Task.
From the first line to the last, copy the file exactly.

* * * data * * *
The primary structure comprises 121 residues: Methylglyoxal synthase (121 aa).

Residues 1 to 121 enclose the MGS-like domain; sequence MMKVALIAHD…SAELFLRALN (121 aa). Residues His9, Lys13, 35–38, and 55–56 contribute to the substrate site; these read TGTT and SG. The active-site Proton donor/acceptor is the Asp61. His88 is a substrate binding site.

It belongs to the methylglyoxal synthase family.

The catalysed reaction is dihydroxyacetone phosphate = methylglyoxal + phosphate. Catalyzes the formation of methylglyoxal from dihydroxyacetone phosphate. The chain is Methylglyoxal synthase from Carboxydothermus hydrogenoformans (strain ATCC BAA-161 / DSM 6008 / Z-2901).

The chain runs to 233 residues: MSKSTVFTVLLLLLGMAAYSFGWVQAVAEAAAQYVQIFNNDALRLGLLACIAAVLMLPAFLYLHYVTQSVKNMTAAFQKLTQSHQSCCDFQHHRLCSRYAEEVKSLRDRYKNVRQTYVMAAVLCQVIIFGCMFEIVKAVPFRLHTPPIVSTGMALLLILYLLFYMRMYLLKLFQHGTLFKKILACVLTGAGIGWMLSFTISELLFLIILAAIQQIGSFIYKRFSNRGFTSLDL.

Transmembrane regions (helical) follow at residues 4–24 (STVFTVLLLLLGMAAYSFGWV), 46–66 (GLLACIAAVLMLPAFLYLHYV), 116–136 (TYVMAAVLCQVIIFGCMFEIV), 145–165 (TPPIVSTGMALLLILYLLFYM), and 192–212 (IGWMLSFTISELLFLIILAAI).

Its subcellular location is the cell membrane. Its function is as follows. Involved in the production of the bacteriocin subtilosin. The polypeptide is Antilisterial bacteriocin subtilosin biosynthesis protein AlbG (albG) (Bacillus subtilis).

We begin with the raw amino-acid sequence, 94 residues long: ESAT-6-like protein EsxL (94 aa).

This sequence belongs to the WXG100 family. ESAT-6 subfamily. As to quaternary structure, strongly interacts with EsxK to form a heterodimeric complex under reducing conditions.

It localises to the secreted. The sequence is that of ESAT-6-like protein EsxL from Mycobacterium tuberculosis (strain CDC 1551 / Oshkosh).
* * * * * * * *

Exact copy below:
The primary structure comprises 121 residues: Methylglyoxal synthase (121 aa).

Residues 1 to 121 enclose the MGS-like domain; sequence MMKVALIAHD…SAELFLRALN (121 aa). Residues His9, Lys13, 35–38, and 55–56 contribute to the substrate site; these read TGTT and SG. The active-site Proton donor/acceptor is the Asp61. His88 is a substrate binding site.

It belongs to the methylglyoxal synthase family.

The catalysed reaction is dihydroxyacetone phosphate = methylglyoxal + phosphate. Catalyzes the formation of methylglyoxal from dihydroxyacetone phosphate. The chain is Methylglyoxal synthase from Carboxydothermus hydrogenoformans (strain ATCC BAA-161 / DSM 6008 / Z-2901).

The chain runs to 233 residues: MSKSTVFTVLLLLLGMAAYSFGWVQAVAEAAAQYVQIFNNDALRLGLLACIAAVLMLPAFLYLHYVTQSVKNMTAAFQKLTQSHQSCCDFQHHRLCSRYAEEVKSLRDRYKNVRQTYVMAAVLCQVIIFGCMFEIVKAVPFRLHTPPIVSTGMALLLILYLLFYMRMYLLKLFQHGTLFKKILACVLTGAGIGWMLSFTISELLFLIILAAIQQIGSFIYKRFSNRGFTSLDL.

Transmembrane regions (helical) follow at residues 4–24 (STVFTVLLLLLGMAAYSFGWV), 46–66 (GLLACIAAVLMLPAFLYLHYV), 116–136 (TYVMAAVLCQVIIFGCMFEIV), 145–165 (TPPIVSTGMALLLILYLLFYM), and 192–212 (IGWMLSFTISELLFLIILAAI).

Its subcellular location is the cell membrane. Its function is as follows. Involved in the production of the bacteriocin subtilosin. The polypeptide is Antilisterial bacteriocin subtilosin biosynthesis protein AlbG (albG) (Bacillus subtilis).

We begin with the raw amino-acid sequence, 94 residues long: ESAT-6-like protein EsxL (94 aa).

This sequence belongs to the WXG100 family. ESAT-6 subfamily. As to quaternary structure, strongly interacts with EsxK to form a heterodimeric complex under reducing conditions.

It localises to the secreted. The sequence is that of ESAT-6-like protein EsxL from Mycobacterium tuberculosis (strain CDC 1551 / Oshkosh).